First Alert Day: Scattered thunderstorms possible in the evening - | WBTV Charlotte

First Alert Day: Scattered thunderstorms possible in the evening

A Severe Thunderstorm Watch, not a warning, was issued until Sunday at 2 a.m. for York, Chester, Lancaster, Cleveland, Gaston, Lincoln and Rutherford County. A Severe Thunderstorm Watch, not a warning, was issued until Sunday at 2 a.m. for York, Chester, Lancaster, Cleveland, Gaston, Lincoln and Rutherford County.
Severe Thunderstorm Warnings were issued for Burke, Catawba, Alexander and Caldwell County until 7:30 p.m. Severe Thunderstorm Warnings were issued for Burke, Catawba, Alexander and Caldwell County until 7:30 p.m.
CHARLOTTE, NC (WBTV) -

6 p.m.

Thunderstorms are still possible through the evening hours, widely scattered but still possible.

Any storm could produce gusty winds and even hail. 

Severe Thunderstorm Warnings were issued for Burke, Catawba, Alexander and Caldwell County until 7:30 p.m.

Heavy rain and hail was reported in Morganton Saturday afternoon.

A Severe Thunderstorm Watch, not a warning, was issued until Sunday at 2 a.m. for York, Chester, Lancaster, Cleveland, Gaston, Lincoln and Rutherford County.

9 a.m.

From morning, afternoon, to evening, the weather will be changing throughout each time period of our First Alert Day.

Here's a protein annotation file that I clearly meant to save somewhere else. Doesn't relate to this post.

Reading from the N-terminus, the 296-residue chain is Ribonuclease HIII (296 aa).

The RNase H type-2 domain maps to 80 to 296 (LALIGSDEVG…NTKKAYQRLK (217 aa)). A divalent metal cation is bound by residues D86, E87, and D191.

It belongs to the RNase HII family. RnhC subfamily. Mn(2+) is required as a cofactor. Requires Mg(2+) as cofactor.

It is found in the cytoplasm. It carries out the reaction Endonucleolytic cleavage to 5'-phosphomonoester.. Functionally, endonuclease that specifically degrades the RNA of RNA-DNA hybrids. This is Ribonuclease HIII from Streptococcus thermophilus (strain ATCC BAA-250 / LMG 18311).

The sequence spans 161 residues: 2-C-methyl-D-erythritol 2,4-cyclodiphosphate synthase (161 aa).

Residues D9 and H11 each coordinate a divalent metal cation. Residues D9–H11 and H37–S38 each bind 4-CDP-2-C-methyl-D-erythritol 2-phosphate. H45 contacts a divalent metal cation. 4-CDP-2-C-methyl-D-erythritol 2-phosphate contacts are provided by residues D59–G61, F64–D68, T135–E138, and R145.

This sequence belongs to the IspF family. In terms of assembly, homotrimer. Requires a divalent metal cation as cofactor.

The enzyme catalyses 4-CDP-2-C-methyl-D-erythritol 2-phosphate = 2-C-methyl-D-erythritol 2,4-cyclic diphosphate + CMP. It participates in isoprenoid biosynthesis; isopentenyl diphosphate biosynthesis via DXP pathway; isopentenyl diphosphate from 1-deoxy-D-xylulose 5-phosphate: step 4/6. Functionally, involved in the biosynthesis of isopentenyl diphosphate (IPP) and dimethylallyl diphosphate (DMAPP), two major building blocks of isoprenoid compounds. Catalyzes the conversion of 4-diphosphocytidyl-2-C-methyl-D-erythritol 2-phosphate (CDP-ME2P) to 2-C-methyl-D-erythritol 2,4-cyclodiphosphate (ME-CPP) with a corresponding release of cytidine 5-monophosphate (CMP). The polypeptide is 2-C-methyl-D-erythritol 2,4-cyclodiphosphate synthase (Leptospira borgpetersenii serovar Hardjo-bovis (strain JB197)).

We'll start with this morning. A dying thunderstorm complex that moved through TN overnight has mainly trended south through Georgia and South Carolina, but some of the rain shield worked its way through our western counties this morning. 

Then comes the afternoon. Most of the afternoon hours will be dry, so you should be able to carve out plenty of time to hit the pool, the lake, or that outdoor BBQ, as it doesn't look like storms will start to fire until after 4 p.m. or 5 p.m. So enjoy the day, just make sure you're weather aware as we head into the evening. The sun we see during the afternoon will fuel the evening storms. 

Then as we head into the evening, we enter the real "First Alert" part of the day. The Midwest upper-level low that has produced severe weather along its path over the last few days will finally swing some of that energy through our area.

As that energy moves into the unstable air (from so much afternoon sun) storms will start to fire up. Conditions are favorable for damaging winds and hail, and an isolated tornado. Again, the timing of this looks to be from about 4 p.m. to midnight. 

Some of our area, including the Charlotte Metro, still remains under the "Slight Risk" section of the Storm Prediction Center outlook, which means scattered severe storms are possible. However, this area has been scaled back significantly from earlier this morning- a good sign. Just make sure if you do plan to spend time outdoors this afternoon that you have a way to get weather alerts once the storms start popping up. 

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